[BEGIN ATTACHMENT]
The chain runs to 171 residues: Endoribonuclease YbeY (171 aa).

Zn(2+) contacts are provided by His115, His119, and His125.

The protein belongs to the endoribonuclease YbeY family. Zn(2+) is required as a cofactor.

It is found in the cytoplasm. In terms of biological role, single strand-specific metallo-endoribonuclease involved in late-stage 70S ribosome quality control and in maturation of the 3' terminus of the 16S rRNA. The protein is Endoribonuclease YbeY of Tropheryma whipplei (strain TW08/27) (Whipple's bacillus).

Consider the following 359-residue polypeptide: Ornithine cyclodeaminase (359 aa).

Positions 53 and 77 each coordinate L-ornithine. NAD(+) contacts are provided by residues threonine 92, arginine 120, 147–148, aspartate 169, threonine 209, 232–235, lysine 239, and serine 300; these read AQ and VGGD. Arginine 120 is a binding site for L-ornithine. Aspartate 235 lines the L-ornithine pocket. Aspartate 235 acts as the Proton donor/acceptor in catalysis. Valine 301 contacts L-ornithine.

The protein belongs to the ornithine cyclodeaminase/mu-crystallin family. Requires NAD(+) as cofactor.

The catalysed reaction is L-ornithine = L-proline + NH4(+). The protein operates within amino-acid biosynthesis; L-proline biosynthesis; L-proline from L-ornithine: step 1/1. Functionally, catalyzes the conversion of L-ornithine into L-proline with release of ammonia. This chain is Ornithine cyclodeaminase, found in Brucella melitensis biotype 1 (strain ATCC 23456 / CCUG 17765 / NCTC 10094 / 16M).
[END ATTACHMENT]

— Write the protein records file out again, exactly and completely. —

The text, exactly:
The chain runs to 171 residues: Endoribonuclease YbeY (171 aa).

Zn(2+) contacts are provided by His115, His119, and His125.

The protein belongs to the endoribonuclease YbeY family. Zn(2+) is required as a cofactor.

It is found in the cytoplasm. In terms of biological role, single strand-specific metallo-endoribonuclease involved in late-stage 70S ribosome quality control and in maturation of the 3' terminus of the 16S rRNA. The protein is Endoribonuclease YbeY of Tropheryma whipplei (strain TW08/27) (Whipple's bacillus).

Consider the following 359-residue polypeptide: Ornithine cyclodeaminase (359 aa).

Positions 53 and 77 each coordinate L-ornithine. NAD(+) contacts are provided by residues threonine 92, arginine 120, 147–148, aspartate 169, threonine 209, 232–235, lysine 239, and serine 300; these read AQ and VGGD. Arginine 120 is a binding site for L-ornithine. Aspartate 235 lines the L-ornithine pocket. Aspartate 235 acts as the Proton donor/acceptor in catalysis. Valine 301 contacts L-ornithine.

The protein belongs to the ornithine cyclodeaminase/mu-crystallin family. Requires NAD(+) as cofactor.

The catalysed reaction is L-ornithine = L-proline + NH4(+). The protein operates within amino-acid biosynthesis; L-proline biosynthesis; L-proline from L-ornithine: step 1/1. Functionally, catalyzes the conversion of L-ornithine into L-proline with release of ammonia. This chain is Ornithine cyclodeaminase, found in Brucella melitensis biotype 1 (strain ATCC 23456 / CCUG 17765 / NCTC 10094 / 16M).